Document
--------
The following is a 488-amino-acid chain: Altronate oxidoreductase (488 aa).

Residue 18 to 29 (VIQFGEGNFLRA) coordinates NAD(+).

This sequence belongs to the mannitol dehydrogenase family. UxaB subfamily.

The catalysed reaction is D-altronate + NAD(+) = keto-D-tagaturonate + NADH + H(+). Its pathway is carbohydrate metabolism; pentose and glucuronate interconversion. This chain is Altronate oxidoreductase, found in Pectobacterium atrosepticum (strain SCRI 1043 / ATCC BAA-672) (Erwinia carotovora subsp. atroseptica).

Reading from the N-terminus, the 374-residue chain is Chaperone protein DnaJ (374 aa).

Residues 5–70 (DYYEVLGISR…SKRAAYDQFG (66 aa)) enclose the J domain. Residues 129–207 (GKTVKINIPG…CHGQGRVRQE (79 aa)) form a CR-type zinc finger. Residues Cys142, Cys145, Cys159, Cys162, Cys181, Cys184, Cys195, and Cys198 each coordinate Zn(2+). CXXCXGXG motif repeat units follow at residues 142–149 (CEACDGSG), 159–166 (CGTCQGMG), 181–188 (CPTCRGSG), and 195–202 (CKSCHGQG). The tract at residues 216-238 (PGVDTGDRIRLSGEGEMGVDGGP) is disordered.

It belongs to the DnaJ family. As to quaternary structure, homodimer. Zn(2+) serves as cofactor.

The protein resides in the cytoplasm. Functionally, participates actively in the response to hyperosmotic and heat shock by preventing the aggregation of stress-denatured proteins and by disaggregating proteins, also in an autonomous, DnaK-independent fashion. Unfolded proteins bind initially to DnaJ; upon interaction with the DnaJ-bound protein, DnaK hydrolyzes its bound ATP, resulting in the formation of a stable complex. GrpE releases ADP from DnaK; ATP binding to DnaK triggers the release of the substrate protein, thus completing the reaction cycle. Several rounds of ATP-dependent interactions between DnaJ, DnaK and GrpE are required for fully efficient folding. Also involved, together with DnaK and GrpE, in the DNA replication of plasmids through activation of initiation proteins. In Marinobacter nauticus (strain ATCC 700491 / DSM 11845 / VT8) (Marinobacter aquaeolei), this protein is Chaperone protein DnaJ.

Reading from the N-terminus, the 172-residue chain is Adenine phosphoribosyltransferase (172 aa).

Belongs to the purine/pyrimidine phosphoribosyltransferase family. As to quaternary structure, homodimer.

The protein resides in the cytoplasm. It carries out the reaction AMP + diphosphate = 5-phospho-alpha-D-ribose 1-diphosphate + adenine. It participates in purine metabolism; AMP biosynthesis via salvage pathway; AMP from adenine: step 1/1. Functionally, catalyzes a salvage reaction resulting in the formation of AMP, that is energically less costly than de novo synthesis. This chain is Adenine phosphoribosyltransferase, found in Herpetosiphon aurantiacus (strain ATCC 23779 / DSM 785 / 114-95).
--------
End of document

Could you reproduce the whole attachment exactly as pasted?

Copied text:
The following is a 488-amino-acid chain: Altronate oxidoreductase (488 aa).

Residue 18 to 29 (VIQFGEGNFLRA) coordinates NAD(+).

This sequence belongs to the mannitol dehydrogenase family. UxaB subfamily.

The catalysed reaction is D-altronate + NAD(+) = keto-D-tagaturonate + NADH + H(+). Its pathway is carbohydrate metabolism; pentose and glucuronate interconversion. This chain is Altronate oxidoreductase, found in Pectobacterium atrosepticum (strain SCRI 1043 / ATCC BAA-672) (Erwinia carotovora subsp. atroseptica).

Reading from the N-terminus, the 374-residue chain is Chaperone protein DnaJ (374 aa).

Residues 5–70 (DYYEVLGISR…SKRAAYDQFG (66 aa)) enclose the J domain. Residues 129–207 (GKTVKINIPG…CHGQGRVRQE (79 aa)) form a CR-type zinc finger. Residues Cys142, Cys145, Cys159, Cys162, Cys181, Cys184, Cys195, and Cys198 each coordinate Zn(2+). CXXCXGXG motif repeat units follow at residues 142–149 (CEACDGSG), 159–166 (CGTCQGMG), 181–188 (CPTCRGSG), and 195–202 (CKSCHGQG). The tract at residues 216-238 (PGVDTGDRIRLSGEGEMGVDGGP) is disordered.

It belongs to the DnaJ family. As to quaternary structure, homodimer. Zn(2+) serves as cofactor.

The protein resides in the cytoplasm. Functionally, participates actively in the response to hyperosmotic and heat shock by preventing the aggregation of stress-denatured proteins and by disaggregating proteins, also in an autonomous, DnaK-independent fashion. Unfolded proteins bind initially to DnaJ; upon interaction with the DnaJ-bound protein, DnaK hydrolyzes its bound ATP, resulting in the formation of a stable complex. GrpE releases ADP from DnaK; ATP binding to DnaK triggers the release of the substrate protein, thus completing the reaction cycle. Several rounds of ATP-dependent interactions between DnaJ, DnaK and GrpE are required for fully efficient folding. Also involved, together with DnaK and GrpE, in the DNA replication of plasmids through activation of initiation proteins. In Marinobacter nauticus (strain ATCC 700491 / DSM 11845 / VT8) (Marinobacter aquaeolei), this protein is Chaperone protein DnaJ.

Reading from the N-terminus, the 172-residue chain is Adenine phosphoribosyltransferase (172 aa).

Belongs to the purine/pyrimidine phosphoribosyltransferase family. As to quaternary structure, homodimer.

The protein resides in the cytoplasm. It carries out the reaction AMP + diphosphate = 5-phospho-alpha-D-ribose 1-diphosphate + adenine. It participates in purine metabolism; AMP biosynthesis via salvage pathway; AMP from adenine: step 1/1. Functionally, catalyzes a salvage reaction resulting in the formation of AMP, that is energically less costly than de novo synthesis. This chain is Adenine phosphoribosyltransferase, found in Herpetosiphon aurantiacus (strain ATCC 23779 / DSM 785 / 114-95).